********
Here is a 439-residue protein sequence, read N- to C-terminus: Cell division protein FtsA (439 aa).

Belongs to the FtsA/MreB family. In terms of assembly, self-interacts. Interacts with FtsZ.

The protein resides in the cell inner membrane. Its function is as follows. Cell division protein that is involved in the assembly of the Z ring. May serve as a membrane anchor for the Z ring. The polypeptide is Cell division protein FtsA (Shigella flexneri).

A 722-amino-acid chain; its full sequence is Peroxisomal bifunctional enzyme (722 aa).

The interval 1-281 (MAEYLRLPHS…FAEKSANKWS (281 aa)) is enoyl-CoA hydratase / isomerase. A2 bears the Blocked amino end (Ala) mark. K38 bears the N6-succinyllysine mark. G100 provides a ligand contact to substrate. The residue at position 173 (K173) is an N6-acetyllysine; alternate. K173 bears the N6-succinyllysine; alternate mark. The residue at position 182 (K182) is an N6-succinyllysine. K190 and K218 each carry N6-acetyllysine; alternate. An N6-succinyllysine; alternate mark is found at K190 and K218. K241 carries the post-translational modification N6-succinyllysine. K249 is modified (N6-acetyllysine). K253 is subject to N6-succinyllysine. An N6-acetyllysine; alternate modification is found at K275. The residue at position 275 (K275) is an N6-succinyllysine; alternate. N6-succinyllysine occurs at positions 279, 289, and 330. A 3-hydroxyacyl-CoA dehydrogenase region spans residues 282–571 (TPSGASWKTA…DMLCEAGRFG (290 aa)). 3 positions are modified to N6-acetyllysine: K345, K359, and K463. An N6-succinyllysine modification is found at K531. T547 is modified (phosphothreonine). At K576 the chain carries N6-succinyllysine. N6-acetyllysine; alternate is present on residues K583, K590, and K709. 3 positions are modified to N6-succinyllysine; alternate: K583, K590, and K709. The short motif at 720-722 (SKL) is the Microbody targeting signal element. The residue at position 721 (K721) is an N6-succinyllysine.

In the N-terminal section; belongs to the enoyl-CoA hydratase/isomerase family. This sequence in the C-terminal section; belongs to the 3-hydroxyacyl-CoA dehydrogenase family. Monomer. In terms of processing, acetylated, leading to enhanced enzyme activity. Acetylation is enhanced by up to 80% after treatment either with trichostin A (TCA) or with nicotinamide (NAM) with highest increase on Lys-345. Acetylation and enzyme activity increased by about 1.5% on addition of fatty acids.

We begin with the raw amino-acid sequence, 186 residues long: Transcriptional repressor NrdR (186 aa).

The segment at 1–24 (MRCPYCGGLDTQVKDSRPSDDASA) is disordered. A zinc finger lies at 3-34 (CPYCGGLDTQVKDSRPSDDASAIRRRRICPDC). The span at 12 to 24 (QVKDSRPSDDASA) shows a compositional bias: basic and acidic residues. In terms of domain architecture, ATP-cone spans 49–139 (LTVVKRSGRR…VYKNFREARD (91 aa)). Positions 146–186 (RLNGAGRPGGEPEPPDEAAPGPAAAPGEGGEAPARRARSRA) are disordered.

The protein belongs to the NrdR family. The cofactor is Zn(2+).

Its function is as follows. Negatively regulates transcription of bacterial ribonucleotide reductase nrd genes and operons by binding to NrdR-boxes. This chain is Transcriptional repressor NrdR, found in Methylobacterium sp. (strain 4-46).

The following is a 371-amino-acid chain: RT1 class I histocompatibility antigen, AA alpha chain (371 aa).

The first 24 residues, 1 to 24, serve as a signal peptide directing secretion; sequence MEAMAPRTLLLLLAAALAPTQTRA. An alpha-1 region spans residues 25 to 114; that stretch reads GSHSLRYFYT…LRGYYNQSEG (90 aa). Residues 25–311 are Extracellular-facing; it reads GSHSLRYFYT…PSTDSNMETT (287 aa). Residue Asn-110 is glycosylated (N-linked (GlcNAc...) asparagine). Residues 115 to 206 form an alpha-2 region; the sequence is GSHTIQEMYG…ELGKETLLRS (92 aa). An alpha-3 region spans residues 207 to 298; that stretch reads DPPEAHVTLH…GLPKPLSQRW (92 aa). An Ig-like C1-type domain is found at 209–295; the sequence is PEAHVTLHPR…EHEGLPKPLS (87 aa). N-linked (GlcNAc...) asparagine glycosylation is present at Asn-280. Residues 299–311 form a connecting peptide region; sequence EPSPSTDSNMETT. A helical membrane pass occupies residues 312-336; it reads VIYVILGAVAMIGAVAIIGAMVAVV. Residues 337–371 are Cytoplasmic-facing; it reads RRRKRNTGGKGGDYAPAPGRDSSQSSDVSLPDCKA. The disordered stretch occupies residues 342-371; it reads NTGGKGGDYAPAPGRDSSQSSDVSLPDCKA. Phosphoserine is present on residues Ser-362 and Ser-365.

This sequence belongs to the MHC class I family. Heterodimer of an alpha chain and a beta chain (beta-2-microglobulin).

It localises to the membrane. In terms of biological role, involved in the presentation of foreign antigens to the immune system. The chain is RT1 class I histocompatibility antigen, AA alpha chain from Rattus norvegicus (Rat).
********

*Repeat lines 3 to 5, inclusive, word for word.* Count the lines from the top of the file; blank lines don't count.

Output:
The protein resides in the cell inner membrane. Its function is as follows. Cell division protein that is involved in the assembly of the Z ring. May serve as a membrane anchor for the Z ring. The polypeptide is Cell division protein FtsA (Shigella flexneri).

A 722-amino-acid chain; its full sequence is Peroxisomal bifunctional enzyme (722 aa).

The interval 1-281 (MAEYLRLPHS…FAEKSANKWS (281 aa)) is enoyl-CoA hydratase / isomerase. A2 bears the Blocked amino end (Ala) mark. K38 bears the N6-succinyllysine mark. G100 provides a ligand contact to substrate. The residue at position 173 (K173) is an N6-acetyllysine; alternate. K173 bears the N6-succinyllysine; alternate mark. The residue at position 182 (K182) is an N6-succinyllysine. K190 and K218 each carry N6-acetyllysine; alternate. An N6-succinyllysine; alternate mark is found at K190 and K218. K241 carries the post-translational modification N6-succinyllysine. K249 is modified (N6-acetyllysine). K253 is subject to N6-succinyllysine. An N6-acetyllysine; alternate modification is found at K275. The residue at position 275 (K275) is an N6-succinyllysine; alternate. N6-succinyllysine occurs at positions 279, 289, and 330. A 3-hydroxyacyl-CoA dehydrogenase region spans residues 282–571 (TPSGASWKTA…DMLCEAGRFG (290 aa)). 3 positions are modified to N6-acetyllysine: K345, K359, and K463. An N6-succinyllysine modification is found at K531. T547 is modified (phosphothreonine). At K576 the chain carries N6-succinyllysine. N6-acetyllysine; alternate is present on residues K583, K590, and K709. 3 positions are modified to N6-succinyllysine; alternate: K583, K590, and K709. The short motif at 720-722 (SKL) is the Microbody targeting signal element. The residue at position 721 (K721) is an N6-succinyllysine.